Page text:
NY CO union calls for reinstatement of initiative to mitigate mailed contraband
The program was implemented on a pilot basis at three prisons in 2018, but backlash pushed Gov. Cuomo to suspend the program
By Ellis Giacomelli
Watertown Daily Times
WATERTOWN, N.Y. — The union representing state correctional officers is again calling for a renewed Secure Vendor Program to prevent contraband from circulating in correctional facilities.
Launched in January 2018, the Secure Vendor Program was a state Department of Corrections and Community Supervision initiative designed to mitigate mailed contraband by regulating packages sent to inmates.
DOCCS regulations prevented family members and friends from mailing personally-purchased and packaged items to incarcerated loved ones, with the state instead developing catalogs of items from approved vendors and instituting an ordering process.
The program was implemented on a pilot basis at three prisons — Greene, Green Haven and Taconic — and plans were in place to expand the program to all state facilities by the fall of 2018. But after only 10 days, backlash from state and national organizations pushed Gov. Andrew M. Cuomo to suspend the program.
The Legal Aid Society, PEN America, the National Supermarket Association, NYC Books Through Bars, the nonprofit Correctional Association of New York, Alliance of Families for Justice and Democratic state leaders all denounced the program.
"Concerns have been raised by families of inmates regarding the availability and price of products under this program, concerns we do not take lightly," Thomas W. Mailey, a DOCCS spokesperson, said in a statement following the program's Jan. 12, 2018 suspension.
Bryan Hluska, central region vice president of the New York State Correctional Officers and Police Benevolent Association, and John Roberts, northern region vice president, issued a joint statement this week in response to drug-related incidents reported at north country prisons earlier this month.
"Two separate drug incidents at north country prisons magnify the continued drug problem in our facilities," the statement reads. "With the Secure Vendor Program, drugs like this wouldn't stand a chance of getting inside of our prisons. DOCCS owes it to the safety of staff to reinstate it."
A Nov. 7 incident resulted in one arrest at Watertown Correctional Facility after a K9 alerted staff to a visitor who had hidden balloons in her pants.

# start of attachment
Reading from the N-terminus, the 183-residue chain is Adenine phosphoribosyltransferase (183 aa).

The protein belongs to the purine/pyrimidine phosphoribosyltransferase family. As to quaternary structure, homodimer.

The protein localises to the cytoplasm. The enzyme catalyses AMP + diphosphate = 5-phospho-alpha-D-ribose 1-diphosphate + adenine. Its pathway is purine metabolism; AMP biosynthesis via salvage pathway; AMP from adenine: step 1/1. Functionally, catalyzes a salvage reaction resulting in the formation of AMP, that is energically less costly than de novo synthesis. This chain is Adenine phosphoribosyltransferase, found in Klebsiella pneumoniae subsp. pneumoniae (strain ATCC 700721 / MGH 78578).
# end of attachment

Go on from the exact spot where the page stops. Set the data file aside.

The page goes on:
Vanessa S. Stanford, 31, of Utica, was charged by state police with second-degree introducing prison contraband. Police records indicate the balloons contained 7.8 grams of K2, a synthetic cannabinoid also known as Spice.
The National Institute on Drug Abuse reports K2 as unpredictable, dangerous and misleadingly called synthetic marijuana because K2 interacts with the same brain cell receptors as THC, though the man-made K2 is not chemically related to marijuana.
On Nov. 3, a corrections officer reportedly saw an inmate "in a state of intoxication" in the recreation area of the dorm at Bare Hill Correctional Facility, Malone. The officer, according to a news release from NYSCOPBA, was clearing out other inmates from the area when the "disruptive" inmate attempted to charge the officer. Two other inmates "grabbed the inmate before he could get to the officer."
Additional officers then responded, and the inmate broke free from the inmates holding him. NYSCOPBA reports two applications of pepper spray were administered with no apparent impact before officers took the inmate to the ground in a body hold. While on the ground, the inmate allegedly kicked one of the officers in the groin and another in the wrist. Two officers were taken to a local hospital for pain and were later released.
The inmate, 26, was handcuffed and removed from the dorm and placed in a special housing unit pending disciplinary charges. He is serving a five-year sentence for an Albany County criminal possession of a controlled substance conviction.
Bare Hill staff believe the inmate was high on K2, according to NYSCOPBA. The union did not note whether the inmate was tested for K2 or how they believe the substance was introduced to the facility.
NYSCOPBA has continued to call for the reinstatement of the Secure Vendor Program since 2018, routinely issuing statements in response to drugs being located in prisons or apprehended before visitations.
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